School & District Management

Newark Schools Superintendent Signs New 3-Year Contract

By Denisa R. Superville — June 27, 2014 4 min read
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Cami Anderson, the Newark Public Schools superintendent, who has been under siege recently for her school reform plans, signed a new three-year contract to continue running the district, the New Jersey Department of Education said June 27.

But the contract includes an out-clause for both the state and Anderson: The two must agree to an extension each year. For example, the New Jersey education commissioner must inform Anderson by March 1, 2015 whether she would stay on for the following year; and if she does not accept by March 15, then the contract expires June 30.

Under the renewal— signed on June 25 but released late Friday— Anderson will be paid a base salary of $251,500 for the period beginning July 1, 2014 to June 30, 2015. That amount will increase by 1.6 percent for every year covered in the contract to reflect the cost of living. She is also eligible to receive up to 20 percent of her base salary in merit pay for reaching certain benchmarks.

“School reform is a complex, multi-year change process that requires many phases of implementation,” Acting Commissioner David Hespe said in a statement announcing the news. “As the district moves through implementation, it is important to frequently assess where the district is and what leadership is necessary to continue moving the district forward. Cami’s knowledge, talent, and determination will help move our school reform efforts forward.”

The media release also highlighted areas of progress since Anderson was appointed in 2011 to run the state-controlled school district.

Among the noted examples:

  • An increase in graduation rates by 10 percent from 2011 to 2014, and an increase in high school proficiency assessment rates by 8 percent.
  • A new teachers’ contract that included, among other things, merit pay for teachers.
  • The hiring 50 principals who are given the autonomy to transform their schools.
  • The opening of 10 Renew schools that replaced the 12 lowest-performing schools, and the opening of five new district schools.

In recent interviews Anderson repeatedly stressed her commitment to staying in Newark.

On Friday, she said, through a spokeswoman, that she was honored for the opportunity to continue.

“When I became superintendent three years ago, I made a commitment to the students and families of Newark to create a district with quality educational options for all students and ensure the fiscal stability of Newark Public Schools for years to come,” she said. “I am honored to reaffirm my commitment to Newark students and families and to work in collaboration with all stakeholders to make NPS the epitome of excellence, equity, and efficiency.”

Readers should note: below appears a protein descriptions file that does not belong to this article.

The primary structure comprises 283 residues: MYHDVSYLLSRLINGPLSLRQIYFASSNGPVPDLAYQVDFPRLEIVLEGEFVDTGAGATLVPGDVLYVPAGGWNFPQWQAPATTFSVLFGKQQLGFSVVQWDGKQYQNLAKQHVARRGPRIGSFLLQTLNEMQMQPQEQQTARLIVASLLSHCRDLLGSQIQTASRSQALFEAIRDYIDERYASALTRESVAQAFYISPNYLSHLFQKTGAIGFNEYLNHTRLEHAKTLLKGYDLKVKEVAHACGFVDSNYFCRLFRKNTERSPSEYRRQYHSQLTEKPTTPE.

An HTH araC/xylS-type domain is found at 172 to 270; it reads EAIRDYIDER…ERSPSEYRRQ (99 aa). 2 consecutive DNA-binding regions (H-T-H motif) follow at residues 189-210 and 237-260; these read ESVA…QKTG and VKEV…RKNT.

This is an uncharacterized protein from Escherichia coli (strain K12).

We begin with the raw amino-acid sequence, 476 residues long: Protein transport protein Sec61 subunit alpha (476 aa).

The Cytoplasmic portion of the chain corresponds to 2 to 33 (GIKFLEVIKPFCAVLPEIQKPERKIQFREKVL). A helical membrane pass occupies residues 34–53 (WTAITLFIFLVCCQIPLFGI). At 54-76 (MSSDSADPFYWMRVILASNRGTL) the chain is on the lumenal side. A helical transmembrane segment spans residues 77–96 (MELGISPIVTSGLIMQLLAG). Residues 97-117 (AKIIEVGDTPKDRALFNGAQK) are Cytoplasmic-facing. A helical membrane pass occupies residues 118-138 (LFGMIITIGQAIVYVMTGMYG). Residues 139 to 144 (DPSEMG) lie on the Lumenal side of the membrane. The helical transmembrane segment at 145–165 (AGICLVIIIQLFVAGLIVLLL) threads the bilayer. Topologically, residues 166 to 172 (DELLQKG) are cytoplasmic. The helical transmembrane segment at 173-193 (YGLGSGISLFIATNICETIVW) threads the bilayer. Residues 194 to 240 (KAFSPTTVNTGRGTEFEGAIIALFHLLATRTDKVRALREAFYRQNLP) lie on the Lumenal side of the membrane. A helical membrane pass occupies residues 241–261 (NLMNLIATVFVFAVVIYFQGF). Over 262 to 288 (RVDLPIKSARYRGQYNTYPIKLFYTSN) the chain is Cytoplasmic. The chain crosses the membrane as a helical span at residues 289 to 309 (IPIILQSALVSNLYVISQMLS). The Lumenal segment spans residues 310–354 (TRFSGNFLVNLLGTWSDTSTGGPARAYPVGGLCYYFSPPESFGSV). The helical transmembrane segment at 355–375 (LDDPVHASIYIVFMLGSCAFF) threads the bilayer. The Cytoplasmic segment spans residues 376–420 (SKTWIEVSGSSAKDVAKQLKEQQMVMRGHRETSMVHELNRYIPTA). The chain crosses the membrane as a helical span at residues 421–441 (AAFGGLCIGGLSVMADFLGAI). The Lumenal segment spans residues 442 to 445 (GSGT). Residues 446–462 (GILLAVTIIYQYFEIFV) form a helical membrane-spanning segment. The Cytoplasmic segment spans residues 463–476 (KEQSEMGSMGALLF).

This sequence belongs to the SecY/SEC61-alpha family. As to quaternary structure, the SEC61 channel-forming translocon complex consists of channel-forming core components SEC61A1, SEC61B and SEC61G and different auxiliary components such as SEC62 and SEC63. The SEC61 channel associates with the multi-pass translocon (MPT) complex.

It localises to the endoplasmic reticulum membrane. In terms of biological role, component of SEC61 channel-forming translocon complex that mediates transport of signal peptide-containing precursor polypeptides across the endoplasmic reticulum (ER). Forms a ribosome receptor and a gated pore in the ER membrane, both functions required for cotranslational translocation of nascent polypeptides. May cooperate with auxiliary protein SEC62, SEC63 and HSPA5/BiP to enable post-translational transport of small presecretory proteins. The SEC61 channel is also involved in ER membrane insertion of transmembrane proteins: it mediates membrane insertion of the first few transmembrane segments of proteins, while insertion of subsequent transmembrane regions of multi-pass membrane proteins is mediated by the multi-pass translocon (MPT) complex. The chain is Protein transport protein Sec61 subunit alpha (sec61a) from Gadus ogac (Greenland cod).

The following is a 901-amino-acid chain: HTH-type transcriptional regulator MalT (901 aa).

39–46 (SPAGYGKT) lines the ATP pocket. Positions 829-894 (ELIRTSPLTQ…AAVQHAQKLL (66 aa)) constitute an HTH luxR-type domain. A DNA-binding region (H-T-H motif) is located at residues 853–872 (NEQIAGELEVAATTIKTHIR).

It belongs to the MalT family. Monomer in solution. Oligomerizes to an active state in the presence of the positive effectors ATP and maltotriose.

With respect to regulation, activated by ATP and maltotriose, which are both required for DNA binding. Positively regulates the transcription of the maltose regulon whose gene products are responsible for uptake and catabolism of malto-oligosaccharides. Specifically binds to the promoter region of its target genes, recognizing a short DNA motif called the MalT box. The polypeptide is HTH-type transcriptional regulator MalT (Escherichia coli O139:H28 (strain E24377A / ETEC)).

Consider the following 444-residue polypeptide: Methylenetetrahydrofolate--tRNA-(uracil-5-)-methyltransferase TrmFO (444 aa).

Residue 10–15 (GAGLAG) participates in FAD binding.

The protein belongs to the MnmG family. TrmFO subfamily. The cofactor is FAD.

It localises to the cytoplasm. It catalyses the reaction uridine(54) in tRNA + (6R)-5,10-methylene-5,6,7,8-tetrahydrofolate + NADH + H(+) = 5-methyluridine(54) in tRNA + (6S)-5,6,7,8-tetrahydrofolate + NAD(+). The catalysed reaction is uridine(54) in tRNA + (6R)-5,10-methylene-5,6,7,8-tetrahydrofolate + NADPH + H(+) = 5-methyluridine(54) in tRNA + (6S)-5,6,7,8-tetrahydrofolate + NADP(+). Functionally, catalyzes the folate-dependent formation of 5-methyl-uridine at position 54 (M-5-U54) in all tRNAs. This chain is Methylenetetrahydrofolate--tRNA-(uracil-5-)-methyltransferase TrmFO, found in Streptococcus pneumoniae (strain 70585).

Anderson’s renewal is not likely to please all stakeholders.

Since the One Newark Plan was released last December, it has sparked protests from parents, politicians, and students. The incoming mayor Ras Baraka, who will be sworn in on Tuesday, has vehemently objected to the plan and Anderson’s tenure. The union has also panned the One Newark proposal and district plans to lay off hundreds of teachers. Members of the Newark Students Union have also protested, camping out overnight in a district building. And in April, 77 clergy members signed a letter, calling for a moratorium on the plan because of the tensions it has caused in the community.

The One Newark plan will relocate, merge, or restructure some schools, and allow charter schools to operate in existing public school buildings. The plan has been criticized for being pro-charter, but Anderson has said that it will strengthen the traditional public schools, putting good schools in every neighborhood.

Anderson has been moving forward with the plan, but has revised it in recent months. Some of the revisions have heartened parents.

Last week, both Newark Teachers’ Union President Joseph Del Grosso and Ronald Rice, Chairman of the New Jersey Joint Committee on the Public Schools, told Education Week they thought Anderson had to leave because she had lost the confidence of all of the major stakeholders in the city.

“There is nothing more she can do,” Del Grosso said. “She has lost the confidence of every single person in Newark.”

[ UPDATE (9:23 p.m.): In a statement released on Friday night, Del Grosso said news of the renewal was disappointing, but not surprising.

“She has been unwilling to listen to Newark’s community, yet Governor Christie has had her back, saying that ‘we run the school district in Newark, not them,’” he said.

“Her contract renewal may signal a doubling down on her efforts to mass close, mass fire and mass privatize. But let me be clear: It will also signal a doubling down on union and community activism to stop her disastrous One Newark plan. We won’t stop until we have reclaimed the promise of public education for every child.”]

Perhaps in response to the low public confidence, the Department of Education also announced Friday the formation of a working group to discuss the progress and implementation of reforms in the city, particularly the One Newark plan.

The group— consisting of Hespe, Secretary of Higher Education Rochelle Hendricks, and Anderson—will convene immediately, with the first meeting expected to take place next month. It will engage parents, students, educators, higher education representatives, the clergy and other community stakeholders, Hespe said in the statement.

A version of this news article first appeared in the District Dossier blog.